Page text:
For some reason titles like the one on this article tend to attract lots of readers. The unfortunate side effect is that it also attracts yellow press publications that write biased articles about how videogames are ruining our society.
One of the topics that have garnered a high number of followers is the social/psychological implications games have over players minds, especially children.
Now, I don’t say it’s a bad thing to control what games children play. In fact, that organism already exists and is called ESRB. It becomes a dilemma when we have uninformed people making uninformed opinions, especially when these people have some degree of power.
Here are some of my favorites quotes, I find particularly interesting the one from Newt Gingrich:
“And let us say to Hollywood, and let us say to the Nintendos and the other games, if you are going to be sick, we are going to find a way to protect this country from you.”
For him, the devil has a name, and that name is Nintendo :). I wonder what did Nintendo ever do to him, I guess we’ll never know.
Special mention to Steve Ensley who gets to be runner up for his inspiring
“There is no argument that video gaming is an extremely effective training tool. These young minds will be indoctrinated to homosexual relationships as normal lifestyles with homosexual characters being portrayed as heroes in warfare and in romantic situations.”
But enough of that, let’s move on to what really matters: showing some facts to demystify this drought of serious journalism.
Not long ago I was reading an interesting book called Innumeracy, which according to Wikipedia “speaks mainly of the dangers of mathematical innumeracy; that is, the common misconceptions of the layperson in regards to numbers”.
By the end of the book I found the paragraph that inspired this post:
If you want to impress people, innumerates in particular, with the gravity of a situation, you can always employ the strategy of quoting the absolute number rather than the probability of some rare phenomenon whose underlying base population is large. Doing so is sometimes termed the “broad base” fallacy […]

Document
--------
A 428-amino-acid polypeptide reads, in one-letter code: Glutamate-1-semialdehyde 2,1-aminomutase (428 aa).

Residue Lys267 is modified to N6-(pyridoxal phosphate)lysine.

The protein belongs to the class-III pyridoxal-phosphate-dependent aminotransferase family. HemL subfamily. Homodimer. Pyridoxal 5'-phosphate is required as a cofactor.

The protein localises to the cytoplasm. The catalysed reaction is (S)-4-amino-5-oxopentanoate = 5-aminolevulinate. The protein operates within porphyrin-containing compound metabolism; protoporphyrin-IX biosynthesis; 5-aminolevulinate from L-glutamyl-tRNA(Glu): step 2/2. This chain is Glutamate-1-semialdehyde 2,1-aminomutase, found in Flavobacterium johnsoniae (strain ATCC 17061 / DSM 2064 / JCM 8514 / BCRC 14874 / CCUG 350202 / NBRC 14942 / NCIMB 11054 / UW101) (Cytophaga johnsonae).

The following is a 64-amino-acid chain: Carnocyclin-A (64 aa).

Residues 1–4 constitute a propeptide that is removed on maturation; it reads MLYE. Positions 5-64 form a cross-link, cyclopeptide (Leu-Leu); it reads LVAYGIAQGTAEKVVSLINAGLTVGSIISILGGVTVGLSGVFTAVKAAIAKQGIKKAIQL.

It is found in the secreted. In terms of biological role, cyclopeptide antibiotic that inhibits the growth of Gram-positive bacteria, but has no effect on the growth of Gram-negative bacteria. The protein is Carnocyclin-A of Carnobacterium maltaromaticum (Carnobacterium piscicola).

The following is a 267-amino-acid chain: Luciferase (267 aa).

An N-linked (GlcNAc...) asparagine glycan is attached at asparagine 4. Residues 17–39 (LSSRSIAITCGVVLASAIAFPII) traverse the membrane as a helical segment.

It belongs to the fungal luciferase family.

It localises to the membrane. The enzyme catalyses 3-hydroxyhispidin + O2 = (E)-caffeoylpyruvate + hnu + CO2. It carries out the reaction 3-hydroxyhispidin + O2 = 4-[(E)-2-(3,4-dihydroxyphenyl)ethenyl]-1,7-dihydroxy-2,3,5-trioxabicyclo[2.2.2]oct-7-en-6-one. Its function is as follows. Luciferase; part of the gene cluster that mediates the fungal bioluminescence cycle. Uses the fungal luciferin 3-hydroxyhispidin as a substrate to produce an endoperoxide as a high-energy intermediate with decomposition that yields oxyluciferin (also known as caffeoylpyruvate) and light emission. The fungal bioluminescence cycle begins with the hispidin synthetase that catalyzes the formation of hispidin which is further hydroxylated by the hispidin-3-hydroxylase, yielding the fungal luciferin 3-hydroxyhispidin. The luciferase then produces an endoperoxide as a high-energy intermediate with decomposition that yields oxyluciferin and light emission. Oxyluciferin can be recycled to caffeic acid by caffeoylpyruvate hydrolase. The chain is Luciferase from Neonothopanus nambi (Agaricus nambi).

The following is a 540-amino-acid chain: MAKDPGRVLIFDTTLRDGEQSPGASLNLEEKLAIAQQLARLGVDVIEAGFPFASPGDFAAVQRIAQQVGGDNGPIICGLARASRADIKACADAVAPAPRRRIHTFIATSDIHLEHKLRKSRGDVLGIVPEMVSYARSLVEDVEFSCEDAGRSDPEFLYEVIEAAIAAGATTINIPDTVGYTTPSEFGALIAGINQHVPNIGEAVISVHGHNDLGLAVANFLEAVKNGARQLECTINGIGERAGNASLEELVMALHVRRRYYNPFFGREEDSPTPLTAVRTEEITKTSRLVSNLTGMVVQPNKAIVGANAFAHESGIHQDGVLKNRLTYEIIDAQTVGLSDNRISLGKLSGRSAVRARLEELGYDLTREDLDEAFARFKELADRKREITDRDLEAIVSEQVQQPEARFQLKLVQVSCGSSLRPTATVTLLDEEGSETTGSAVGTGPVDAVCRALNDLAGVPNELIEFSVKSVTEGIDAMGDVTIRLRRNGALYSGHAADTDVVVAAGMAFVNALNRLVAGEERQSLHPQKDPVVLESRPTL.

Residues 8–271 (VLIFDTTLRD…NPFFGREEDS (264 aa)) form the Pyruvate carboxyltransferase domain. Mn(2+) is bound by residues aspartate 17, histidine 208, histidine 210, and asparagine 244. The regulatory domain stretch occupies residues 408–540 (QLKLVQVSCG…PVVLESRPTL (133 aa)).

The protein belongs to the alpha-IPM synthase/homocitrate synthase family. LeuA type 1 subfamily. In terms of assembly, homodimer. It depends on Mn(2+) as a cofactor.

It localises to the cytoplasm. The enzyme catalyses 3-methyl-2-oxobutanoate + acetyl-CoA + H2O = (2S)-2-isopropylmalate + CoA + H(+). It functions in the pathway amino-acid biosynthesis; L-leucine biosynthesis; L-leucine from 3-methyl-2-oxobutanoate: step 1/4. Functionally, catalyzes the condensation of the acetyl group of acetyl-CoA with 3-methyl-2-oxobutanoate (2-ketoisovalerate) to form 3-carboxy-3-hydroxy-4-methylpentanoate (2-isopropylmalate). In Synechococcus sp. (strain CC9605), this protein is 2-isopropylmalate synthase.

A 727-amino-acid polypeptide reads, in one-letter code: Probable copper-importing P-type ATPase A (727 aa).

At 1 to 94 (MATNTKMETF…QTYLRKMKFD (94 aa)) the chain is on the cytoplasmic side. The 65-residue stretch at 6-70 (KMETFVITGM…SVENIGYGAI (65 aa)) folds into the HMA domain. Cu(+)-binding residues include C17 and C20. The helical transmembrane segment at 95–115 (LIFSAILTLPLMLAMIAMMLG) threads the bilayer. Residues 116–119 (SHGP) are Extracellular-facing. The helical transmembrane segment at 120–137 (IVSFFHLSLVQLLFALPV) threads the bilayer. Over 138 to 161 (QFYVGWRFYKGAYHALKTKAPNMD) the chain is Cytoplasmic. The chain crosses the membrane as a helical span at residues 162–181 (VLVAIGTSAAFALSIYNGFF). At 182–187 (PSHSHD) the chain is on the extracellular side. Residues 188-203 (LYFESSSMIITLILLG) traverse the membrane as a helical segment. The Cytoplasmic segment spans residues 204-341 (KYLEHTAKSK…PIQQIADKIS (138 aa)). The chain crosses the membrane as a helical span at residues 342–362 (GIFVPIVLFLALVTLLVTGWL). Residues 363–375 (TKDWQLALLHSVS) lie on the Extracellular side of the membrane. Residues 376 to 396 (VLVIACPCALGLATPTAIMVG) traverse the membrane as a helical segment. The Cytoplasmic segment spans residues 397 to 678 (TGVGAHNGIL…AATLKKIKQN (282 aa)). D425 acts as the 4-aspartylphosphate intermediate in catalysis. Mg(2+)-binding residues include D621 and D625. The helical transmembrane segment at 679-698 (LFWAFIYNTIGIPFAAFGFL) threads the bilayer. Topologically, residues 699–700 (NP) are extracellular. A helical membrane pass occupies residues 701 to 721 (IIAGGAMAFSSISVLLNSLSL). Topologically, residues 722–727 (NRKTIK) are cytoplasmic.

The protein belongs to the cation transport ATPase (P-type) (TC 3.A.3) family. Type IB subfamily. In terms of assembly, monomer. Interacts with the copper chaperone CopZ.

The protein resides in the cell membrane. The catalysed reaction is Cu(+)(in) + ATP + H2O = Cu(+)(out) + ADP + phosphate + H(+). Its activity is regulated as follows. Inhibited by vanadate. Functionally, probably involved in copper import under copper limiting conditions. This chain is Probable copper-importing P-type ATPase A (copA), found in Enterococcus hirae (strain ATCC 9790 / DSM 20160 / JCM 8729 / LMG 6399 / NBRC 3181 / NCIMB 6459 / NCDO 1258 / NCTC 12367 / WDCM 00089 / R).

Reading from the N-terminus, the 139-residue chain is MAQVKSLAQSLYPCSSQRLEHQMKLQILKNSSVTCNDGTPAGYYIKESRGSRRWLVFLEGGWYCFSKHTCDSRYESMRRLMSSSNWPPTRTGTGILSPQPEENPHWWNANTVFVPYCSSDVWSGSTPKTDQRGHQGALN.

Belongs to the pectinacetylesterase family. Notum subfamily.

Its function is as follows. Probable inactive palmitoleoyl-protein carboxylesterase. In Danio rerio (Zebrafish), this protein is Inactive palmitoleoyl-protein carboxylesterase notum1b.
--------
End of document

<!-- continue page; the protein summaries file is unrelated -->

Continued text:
Another example involves the spate of articles a few years ago about the purported link between teenage suicide and the game of “Dungeons and Dragons.” The idea was that teenagers became obsessed with the game, somehow lost contact with reality, and ended up killing themselves. The evidence cited was that twenty-eight teenagers who of ten played the game had committed suicide.
This seems a fairly arresting statistic until two more facts are taken into account. First, the gamesold millions of copies, and there are estimates that up to 3 million teenagers played it. Second, in that age group the annual suicide rate is approximately 12 per 100,000. These two facts together suggest that the number of teenage “Dungeons and Dragons” players who could be expected to commit suicide is about 360 (12×30)! I don’t mean to deny that the game was a causal factor in some of
these suicides, but merely to put the matter in perspective.
This book came out in 1988 when games were not even close to the level of realism that we enjoy today. What should we do now that devices like Oculus Rift allow us to experience games in a way that was beyond everyone’s wildest dreams only 5 years ago? If we ask Mr. Newt Gingrich he would probably tell us to just burn them all and forget they ever existed.
To brighten things up a notch, let’s all agree that videogames are Pop-culture, and these opinions are no more than the expected consequence of their popularity. Hopefully we live in a smart society were the majority are able to understand the negative effects of making these biased statements…